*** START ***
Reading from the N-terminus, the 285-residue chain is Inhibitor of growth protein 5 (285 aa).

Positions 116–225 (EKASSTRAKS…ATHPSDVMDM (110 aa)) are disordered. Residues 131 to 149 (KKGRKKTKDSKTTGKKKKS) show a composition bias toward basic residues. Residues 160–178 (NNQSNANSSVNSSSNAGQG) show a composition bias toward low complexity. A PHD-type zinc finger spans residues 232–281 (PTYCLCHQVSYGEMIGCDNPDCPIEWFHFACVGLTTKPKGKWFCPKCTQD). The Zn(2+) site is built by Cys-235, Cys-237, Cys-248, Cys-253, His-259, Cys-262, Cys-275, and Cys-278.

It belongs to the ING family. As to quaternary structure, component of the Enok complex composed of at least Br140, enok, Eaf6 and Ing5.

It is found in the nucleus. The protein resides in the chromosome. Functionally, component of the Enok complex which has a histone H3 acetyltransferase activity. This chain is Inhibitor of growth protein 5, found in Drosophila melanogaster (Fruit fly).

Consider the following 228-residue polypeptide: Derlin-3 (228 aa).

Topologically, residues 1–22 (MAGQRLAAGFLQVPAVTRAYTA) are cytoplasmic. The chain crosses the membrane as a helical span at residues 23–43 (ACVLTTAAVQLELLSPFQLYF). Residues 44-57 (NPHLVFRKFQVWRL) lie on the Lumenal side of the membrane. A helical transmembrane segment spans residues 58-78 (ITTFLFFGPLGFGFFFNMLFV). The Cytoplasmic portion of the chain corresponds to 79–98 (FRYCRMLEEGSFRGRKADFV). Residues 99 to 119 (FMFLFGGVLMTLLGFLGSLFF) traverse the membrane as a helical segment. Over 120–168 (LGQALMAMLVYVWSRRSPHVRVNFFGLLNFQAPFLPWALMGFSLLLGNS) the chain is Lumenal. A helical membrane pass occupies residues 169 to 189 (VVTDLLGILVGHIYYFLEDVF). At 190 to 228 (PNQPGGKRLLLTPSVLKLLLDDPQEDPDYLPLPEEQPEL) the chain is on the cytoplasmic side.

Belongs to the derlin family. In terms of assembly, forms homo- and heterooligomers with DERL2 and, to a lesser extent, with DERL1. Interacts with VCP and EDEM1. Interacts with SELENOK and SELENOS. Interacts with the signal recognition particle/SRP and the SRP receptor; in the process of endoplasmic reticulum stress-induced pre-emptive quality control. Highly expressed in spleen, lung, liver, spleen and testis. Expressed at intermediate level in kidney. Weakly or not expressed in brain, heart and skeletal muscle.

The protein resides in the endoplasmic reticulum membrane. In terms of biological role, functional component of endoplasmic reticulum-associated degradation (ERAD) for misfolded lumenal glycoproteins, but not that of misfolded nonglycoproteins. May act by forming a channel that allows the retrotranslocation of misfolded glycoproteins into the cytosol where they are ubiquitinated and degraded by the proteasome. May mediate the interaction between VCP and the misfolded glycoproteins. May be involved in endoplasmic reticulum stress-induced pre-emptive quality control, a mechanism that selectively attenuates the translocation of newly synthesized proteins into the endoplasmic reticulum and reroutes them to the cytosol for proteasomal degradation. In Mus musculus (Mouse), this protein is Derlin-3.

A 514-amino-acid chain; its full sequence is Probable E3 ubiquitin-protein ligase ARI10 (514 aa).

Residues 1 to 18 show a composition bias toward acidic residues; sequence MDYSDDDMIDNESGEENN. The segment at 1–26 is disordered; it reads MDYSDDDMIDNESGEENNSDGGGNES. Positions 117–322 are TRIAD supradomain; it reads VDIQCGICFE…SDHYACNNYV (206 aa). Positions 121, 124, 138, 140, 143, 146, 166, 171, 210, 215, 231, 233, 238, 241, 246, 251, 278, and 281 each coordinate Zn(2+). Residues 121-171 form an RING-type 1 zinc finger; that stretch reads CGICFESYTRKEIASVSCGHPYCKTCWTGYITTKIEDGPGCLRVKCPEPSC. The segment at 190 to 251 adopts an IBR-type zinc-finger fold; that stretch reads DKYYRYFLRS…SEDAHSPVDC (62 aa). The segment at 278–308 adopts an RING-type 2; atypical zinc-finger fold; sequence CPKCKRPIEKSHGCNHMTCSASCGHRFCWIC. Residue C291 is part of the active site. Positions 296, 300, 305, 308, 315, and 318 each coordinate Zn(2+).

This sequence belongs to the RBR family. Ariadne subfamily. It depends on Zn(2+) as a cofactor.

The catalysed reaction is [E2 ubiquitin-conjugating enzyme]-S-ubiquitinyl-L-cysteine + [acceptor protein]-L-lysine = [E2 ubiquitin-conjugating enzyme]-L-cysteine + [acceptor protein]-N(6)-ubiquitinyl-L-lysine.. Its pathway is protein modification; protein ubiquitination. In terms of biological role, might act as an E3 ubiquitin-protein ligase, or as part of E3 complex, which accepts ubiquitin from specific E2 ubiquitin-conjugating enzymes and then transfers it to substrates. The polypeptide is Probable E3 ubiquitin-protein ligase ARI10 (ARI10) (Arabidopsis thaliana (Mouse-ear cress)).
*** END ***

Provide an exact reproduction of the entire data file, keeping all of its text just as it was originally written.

Reading from the N-terminus, the 285-residue chain is Inhibitor of growth protein 5 (285 aa).

Positions 116–225 (EKASSTRAKS…ATHPSDVMDM (110 aa)) are disordered. Residues 131 to 149 (KKGRKKTKDSKTTGKKKKS) show a composition bias toward basic residues. Residues 160–178 (NNQSNANSSVNSSSNAGQG) show a composition bias toward low complexity. A PHD-type zinc finger spans residues 232–281 (PTYCLCHQVSYGEMIGCDNPDCPIEWFHFACVGLTTKPKGKWFCPKCTQD). The Zn(2+) site is built by Cys-235, Cys-237, Cys-248, Cys-253, His-259, Cys-262, Cys-275, and Cys-278.

It belongs to the ING family. As to quaternary structure, component of the Enok complex composed of at least Br140, enok, Eaf6 and Ing5.

It is found in the nucleus. The protein resides in the chromosome. Functionally, component of the Enok complex which has a histone H3 acetyltransferase activity. This chain is Inhibitor of growth protein 5, found in Drosophila melanogaster (Fruit fly).

Consider the following 228-residue polypeptide: Derlin-3 (228 aa).

Topologically, residues 1–22 (MAGQRLAAGFLQVPAVTRAYTA) are cytoplasmic. The chain crosses the membrane as a helical span at residues 23–43 (ACVLTTAAVQLELLSPFQLYF). Residues 44-57 (NPHLVFRKFQVWRL) lie on the Lumenal side of the membrane. A helical transmembrane segment spans residues 58-78 (ITTFLFFGPLGFGFFFNMLFV). The Cytoplasmic portion of the chain corresponds to 79–98 (FRYCRMLEEGSFRGRKADFV). Residues 99 to 119 (FMFLFGGVLMTLLGFLGSLFF) traverse the membrane as a helical segment. Over 120–168 (LGQALMAMLVYVWSRRSPHVRVNFFGLLNFQAPFLPWALMGFSLLLGNS) the chain is Lumenal. A helical membrane pass occupies residues 169 to 189 (VVTDLLGILVGHIYYFLEDVF). At 190 to 228 (PNQPGGKRLLLTPSVLKLLLDDPQEDPDYLPLPEEQPEL) the chain is on the cytoplasmic side.

Belongs to the derlin family. In terms of assembly, forms homo- and heterooligomers with DERL2 and, to a lesser extent, with DERL1. Interacts with VCP and EDEM1. Interacts with SELENOK and SELENOS. Interacts with the signal recognition particle/SRP and the SRP receptor; in the process of endoplasmic reticulum stress-induced pre-emptive quality control. Highly expressed in spleen, lung, liver, spleen and testis. Expressed at intermediate level in kidney. Weakly or not expressed in brain, heart and skeletal muscle.

The protein resides in the endoplasmic reticulum membrane. In terms of biological role, functional component of endoplasmic reticulum-associated degradation (ERAD) for misfolded lumenal glycoproteins, but not that of misfolded nonglycoproteins. May act by forming a channel that allows the retrotranslocation of misfolded glycoproteins into the cytosol where they are ubiquitinated and degraded by the proteasome. May mediate the interaction between VCP and the misfolded glycoproteins. May be involved in endoplasmic reticulum stress-induced pre-emptive quality control, a mechanism that selectively attenuates the translocation of newly synthesized proteins into the endoplasmic reticulum and reroutes them to the cytosol for proteasomal degradation. In Mus musculus (Mouse), this protein is Derlin-3.

A 514-amino-acid chain; its full sequence is Probable E3 ubiquitin-protein ligase ARI10 (514 aa).

Residues 1 to 18 show a composition bias toward acidic residues; sequence MDYSDDDMIDNESGEENN. The segment at 1–26 is disordered; it reads MDYSDDDMIDNESGEENNSDGGGNES. Positions 117–322 are TRIAD supradomain; it reads VDIQCGICFE…SDHYACNNYV (206 aa). Positions 121, 124, 138, 140, 143, 146, 166, 171, 210, 215, 231, 233, 238, 241, 246, 251, 278, and 281 each coordinate Zn(2+). Residues 121-171 form an RING-type 1 zinc finger; that stretch reads CGICFESYTRKEIASVSCGHPYCKTCWTGYITTKIEDGPGCLRVKCPEPSC. The segment at 190 to 251 adopts an IBR-type zinc-finger fold; that stretch reads DKYYRYFLRS…SEDAHSPVDC (62 aa). The segment at 278–308 adopts an RING-type 2; atypical zinc-finger fold; sequence CPKCKRPIEKSHGCNHMTCSASCGHRFCWIC. Residue C291 is part of the active site. Positions 296, 300, 305, 308, 315, and 318 each coordinate Zn(2+).

This sequence belongs to the RBR family. Ariadne subfamily. It depends on Zn(2+) as a cofactor.

The catalysed reaction is [E2 ubiquitin-conjugating enzyme]-S-ubiquitinyl-L-cysteine + [acceptor protein]-L-lysine = [E2 ubiquitin-conjugating enzyme]-L-cysteine + [acceptor protein]-N(6)-ubiquitinyl-L-lysine.. Its pathway is protein modification; protein ubiquitination. In terms of biological role, might act as an E3 ubiquitin-protein ligase, or as part of E3 complex, which accepts ubiquitin from specific E2 ubiquitin-conjugating enzymes and then transfers it to substrates. The polypeptide is Probable E3 ubiquitin-protein ligase ARI10 (ARI10) (Arabidopsis thaliana (Mouse-ear cress)).